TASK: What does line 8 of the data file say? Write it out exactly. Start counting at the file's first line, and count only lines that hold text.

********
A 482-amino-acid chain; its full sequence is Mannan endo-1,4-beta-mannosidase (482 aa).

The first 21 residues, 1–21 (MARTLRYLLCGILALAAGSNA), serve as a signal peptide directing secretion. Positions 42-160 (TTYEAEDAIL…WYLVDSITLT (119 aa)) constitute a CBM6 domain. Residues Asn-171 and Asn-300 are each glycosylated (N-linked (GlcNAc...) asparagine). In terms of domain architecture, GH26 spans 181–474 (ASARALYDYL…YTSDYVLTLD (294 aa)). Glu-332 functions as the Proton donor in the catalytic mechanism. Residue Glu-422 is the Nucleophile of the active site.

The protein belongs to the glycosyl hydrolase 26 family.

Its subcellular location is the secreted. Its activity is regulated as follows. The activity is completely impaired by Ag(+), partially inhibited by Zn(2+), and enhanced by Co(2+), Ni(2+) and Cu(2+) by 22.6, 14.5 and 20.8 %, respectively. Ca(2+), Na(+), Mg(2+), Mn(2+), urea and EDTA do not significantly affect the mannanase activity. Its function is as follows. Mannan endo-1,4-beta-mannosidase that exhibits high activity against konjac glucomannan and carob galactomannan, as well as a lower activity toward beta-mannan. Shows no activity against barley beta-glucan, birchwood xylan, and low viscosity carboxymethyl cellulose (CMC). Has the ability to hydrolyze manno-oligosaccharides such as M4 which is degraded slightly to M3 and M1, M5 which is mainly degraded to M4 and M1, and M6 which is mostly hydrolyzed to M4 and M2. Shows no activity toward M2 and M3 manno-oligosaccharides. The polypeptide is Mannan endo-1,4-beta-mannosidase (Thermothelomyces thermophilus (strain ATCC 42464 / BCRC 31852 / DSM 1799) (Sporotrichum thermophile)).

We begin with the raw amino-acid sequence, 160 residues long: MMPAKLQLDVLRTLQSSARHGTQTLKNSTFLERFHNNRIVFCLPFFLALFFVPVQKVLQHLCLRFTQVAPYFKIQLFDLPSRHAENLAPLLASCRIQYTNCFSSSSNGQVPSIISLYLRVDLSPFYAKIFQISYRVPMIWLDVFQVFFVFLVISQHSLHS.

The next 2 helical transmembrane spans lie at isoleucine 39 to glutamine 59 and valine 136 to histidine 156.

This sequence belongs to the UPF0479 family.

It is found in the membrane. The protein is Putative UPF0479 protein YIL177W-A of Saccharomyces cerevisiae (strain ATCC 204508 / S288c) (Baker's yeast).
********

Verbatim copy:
It is found in the membrane. The protein is Putative UPF0479 protein YIL177W-A of Saccharomyces cerevisiae (strain ATCC 204508 / S288c) (Baker's yeast).